“Vocal Shrapnel” – The leaches that are the media or whomever seeks to gain from tragedy are back. And if you don’t keep up, you’ll be crushed along with their intended targets. The vocal shrapnel is the vitriol and sensationalism spewed from pundits and talking heads. Once again, this album does an excellent job of foreshadowing the next decade/century.

“Bones of Her Hands” – By far the most jangly song in the Loaf oeuvre, but it’s a fast jingle. I can’t decide whether it’s about modeling or shifty book-keeping.

“Bumpo” – This track reminds me of Bachman’s solo project, Barry Black. Natty Bumpo was a James Fenimore Cooper character who worked as a scout in the 18th century. A white-skinned but raised by Indians, Natty Bumpo did what he could to find peace between warring tribes. I suspect he was a badass and this is his theme.

“Form and File” – Regardless of the imagery I try to attach to this album, it’s certainly also a road record. This track features a recreated phone message a drunken Eric Bachman sent to management concerning some rough times while on tour in Europe. Things are tough and he talks about breaking up. The chorus laughs the whole thing off.

“Acromegaly” – I once wrote heartbroken lyrics to this instrumental after a terrible breakup. I don’t know where they are, but I do know that my song had nothing to do with acromegaly. Acromegaly is basically the syndrome that causes gigantism.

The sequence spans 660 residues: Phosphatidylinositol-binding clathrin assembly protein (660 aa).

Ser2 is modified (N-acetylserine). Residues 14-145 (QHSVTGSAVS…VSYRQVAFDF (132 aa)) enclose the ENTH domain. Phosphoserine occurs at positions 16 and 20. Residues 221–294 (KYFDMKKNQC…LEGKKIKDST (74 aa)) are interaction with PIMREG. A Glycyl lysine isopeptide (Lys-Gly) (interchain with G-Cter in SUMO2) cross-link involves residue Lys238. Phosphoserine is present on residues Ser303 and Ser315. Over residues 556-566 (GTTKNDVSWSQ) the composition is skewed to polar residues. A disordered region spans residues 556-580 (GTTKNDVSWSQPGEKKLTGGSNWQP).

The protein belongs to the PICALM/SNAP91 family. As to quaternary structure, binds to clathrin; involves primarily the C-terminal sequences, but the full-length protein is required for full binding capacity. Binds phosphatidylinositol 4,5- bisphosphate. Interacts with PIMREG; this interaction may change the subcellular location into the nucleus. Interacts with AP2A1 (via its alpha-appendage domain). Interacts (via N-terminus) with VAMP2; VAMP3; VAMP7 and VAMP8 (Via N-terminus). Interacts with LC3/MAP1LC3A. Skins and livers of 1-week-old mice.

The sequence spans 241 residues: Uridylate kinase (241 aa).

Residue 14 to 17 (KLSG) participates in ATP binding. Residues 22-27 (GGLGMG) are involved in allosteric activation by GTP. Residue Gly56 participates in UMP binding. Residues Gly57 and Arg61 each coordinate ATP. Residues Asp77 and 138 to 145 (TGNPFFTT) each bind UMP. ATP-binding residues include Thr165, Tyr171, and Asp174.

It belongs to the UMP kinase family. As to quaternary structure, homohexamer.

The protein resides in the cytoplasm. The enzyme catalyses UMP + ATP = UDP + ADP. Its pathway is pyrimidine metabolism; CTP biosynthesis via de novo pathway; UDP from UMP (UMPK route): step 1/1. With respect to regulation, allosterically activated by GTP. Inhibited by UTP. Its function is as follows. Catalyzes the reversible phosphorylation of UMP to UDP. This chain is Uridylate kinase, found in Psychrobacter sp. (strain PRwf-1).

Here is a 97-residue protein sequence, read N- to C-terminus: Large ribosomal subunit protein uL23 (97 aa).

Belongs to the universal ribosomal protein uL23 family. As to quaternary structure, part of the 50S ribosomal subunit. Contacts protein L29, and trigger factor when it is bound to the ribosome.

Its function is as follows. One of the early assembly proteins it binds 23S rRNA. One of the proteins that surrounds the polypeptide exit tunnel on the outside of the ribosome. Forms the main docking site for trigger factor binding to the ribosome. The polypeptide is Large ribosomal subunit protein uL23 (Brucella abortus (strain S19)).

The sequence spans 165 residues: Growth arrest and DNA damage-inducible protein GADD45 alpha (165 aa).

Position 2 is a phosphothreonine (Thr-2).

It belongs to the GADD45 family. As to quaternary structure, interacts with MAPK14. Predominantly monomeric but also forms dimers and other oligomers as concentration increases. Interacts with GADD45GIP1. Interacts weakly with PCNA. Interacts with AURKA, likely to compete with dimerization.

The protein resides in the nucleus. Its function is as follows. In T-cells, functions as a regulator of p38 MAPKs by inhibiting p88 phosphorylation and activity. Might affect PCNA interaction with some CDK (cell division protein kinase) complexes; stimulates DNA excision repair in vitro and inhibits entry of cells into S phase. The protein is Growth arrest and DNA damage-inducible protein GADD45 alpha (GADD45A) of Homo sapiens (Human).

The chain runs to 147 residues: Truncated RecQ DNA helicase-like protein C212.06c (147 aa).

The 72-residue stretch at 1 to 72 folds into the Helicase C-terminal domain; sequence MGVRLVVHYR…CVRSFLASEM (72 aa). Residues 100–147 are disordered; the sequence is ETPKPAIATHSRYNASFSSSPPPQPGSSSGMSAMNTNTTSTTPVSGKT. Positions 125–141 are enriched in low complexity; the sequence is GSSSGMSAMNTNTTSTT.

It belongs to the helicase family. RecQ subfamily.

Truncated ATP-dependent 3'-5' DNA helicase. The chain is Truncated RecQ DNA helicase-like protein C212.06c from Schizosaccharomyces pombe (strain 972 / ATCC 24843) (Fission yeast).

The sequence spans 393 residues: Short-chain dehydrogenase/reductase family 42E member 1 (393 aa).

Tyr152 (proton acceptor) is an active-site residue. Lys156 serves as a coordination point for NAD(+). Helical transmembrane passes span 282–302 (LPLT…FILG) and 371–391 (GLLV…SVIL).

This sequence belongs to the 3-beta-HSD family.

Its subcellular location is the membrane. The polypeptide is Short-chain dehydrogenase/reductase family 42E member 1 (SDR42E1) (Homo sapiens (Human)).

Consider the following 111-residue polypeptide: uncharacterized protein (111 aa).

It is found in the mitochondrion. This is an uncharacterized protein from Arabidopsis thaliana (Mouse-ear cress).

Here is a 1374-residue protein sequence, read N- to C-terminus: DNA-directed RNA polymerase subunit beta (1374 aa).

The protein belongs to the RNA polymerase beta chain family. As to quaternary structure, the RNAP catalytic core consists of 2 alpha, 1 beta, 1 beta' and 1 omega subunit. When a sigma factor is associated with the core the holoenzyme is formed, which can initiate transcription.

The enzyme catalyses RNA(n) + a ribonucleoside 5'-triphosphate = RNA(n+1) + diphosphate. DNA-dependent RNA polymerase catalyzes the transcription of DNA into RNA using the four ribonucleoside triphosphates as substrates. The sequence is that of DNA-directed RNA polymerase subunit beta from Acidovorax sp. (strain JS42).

“Distance Comes in Droves” – There’s that moment when you fly that you realize you’re a long way from your origin and your destination at the same time. It’s isolating, but one should relish in this time and consider what awaits or what one’s left behind.

“Bombs Away” – This instrumental is a companion piece to “Chumming…” One can imagine a slow-motion, silent film-like scene featuring World War I era bombers completing a mission while crashing to his doom at the same time.

“Density” – You won’t find this track anywhere on the mp3 or CD versions of the album. I have the vinyl, but not the time to pull it out at the moment. I might update this one once I get a listen in. I owned the CD version for so long that I barely know this track.

White Trash Heroes (Alias, 1998) – The band’s final full-length signaled a marked change in the band’s approach to writing and recording. The album is slicker and much more challenging. Still, it’s unmistakable Loaf. It turned off a lot of die-hard fans and possibly turned the band off. Still, there’s good stuff on this record. It’s certainly worth a spot next to the others even if it won’t be your favorite. This is their “Chapel Hill album.” The band was growing older and their time in Chapel Hill undoubtedly has had a lasting impression on their lives. This particular snapshot finds the band growing older and wiser in regards to their perspective of living in a college town.

“Fashion Bleeds” – Have you ever been downtown in a college town on weekend nights? Shit sucks. A bunch of morons dressed the same, looking to date-rape the girl who wearsno sleeves, coat, and heels lower than two inches in the dead of winter. The same goes for any “revitalized downtown “district” of one sort or the other. Individuality is lost as one douche tries to out-Jersey Shore the next. In the meantime, anything of any real interest – like say a good band playing music these dolts have never heard before – is ridiculed. I suspect this was penned as the band’s little college town changed and they just aged. Of course, the way I remember Loaf, they never fit in that scene anyway.